During the penitential season of Lent, Thinking Faith will be reflecting upon the ‘seven deadly sins’ by relating each to an illustrative film. In this introductory article, Nicholas Austin SJ looks at the powerful thriller Seven and examines the history of the seven deadly sins, asking what accounts for their perennial attraction.
What accounts for the perduring fascination of the seven deadly sins? Pride, avarice, envy, wrath, lust, gluttony and sloth: throughout the ages, this list of vices has occupied and preoccupied theologians and philosophers, pastors and penitents. These twisted qualities of our characters have captivated the imagination of great poets and playwrights. They have even occasioned T-shirt designs and product names. What is the reason for our permanent love/hate relationship with these seven capital vices?
Of all the recent portrayals, one of the most compelling and unsettling has been the film Seven (1995). Brad Pitt and Morgan Freeman, in equally forceful performances, play Somerset and Mills, homicide detectives who find themselves drawn involuntarily into a horror beyond their capacity to comprehend. With growing disgust, this unlikely pairing of impulsive, ambitious young cop and his worn, about-to-retire colleague and mentor are witnesses to a series of disconcertingly systematic and sadistic murders, each representing one of the seven deadly sins. An obese man is forced to eat himself to death, manifesting the sin of gluttony; an unscrupulous defence lawyer bleeds to death after being compelled to cut away a pound of his own flesh: greed. And so on, until there are only two sins left: wrath and envy.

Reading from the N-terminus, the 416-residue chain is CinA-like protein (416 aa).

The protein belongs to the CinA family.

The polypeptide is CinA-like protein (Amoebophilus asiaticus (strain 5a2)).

The suspense mounts as the two detectives accompany the killer, John Doe (played by Kevin Spacey) into a symbolically desert-like landscape, lured by the promise of finding the bodies of two more of the serial killer’s victims. It is in the car that something of the mind of their captive is revealed: ‘I did not choose, I was chosen ... I won’t deny my own personal desire to turn each sin against the sinner.’ All he did was to take his victims’ sins to their ‘logical conclusions.’ The calculated rationality with which the murders have been committed makes Doe all the more disturbing. Mills can only cope in the face of such evil by angrily dismissing him as ‘crazy’, but Doe retorts calmly, ‘It’s more comfortable for you to label me insane.’ We see Mills shifting uncomfortably in his seat as Doe coolly unmasks the boiling rage within the detective: ‘I doubt I enjoyed my work any more than Detective Mills would enjoy some time alone with me in a room without windows. How happy it would make you to hurt me with impunity.... It’s in those eyes of yours.’ Even the likeable Mills, with whom we have sympathised throughout the movie, is shown not to be without his besetting sin.
But the true twist in the plot comes when Doe, in his vengeful and hateful way, unmasks the sin, not of Mills alone, but of one and all:
We see a deadly sin on every street corner, in every home. And we tolerate it. We tolerate it because it’s common. It’s trivial. We tolerate it morning, noon and night. Well, not anymore.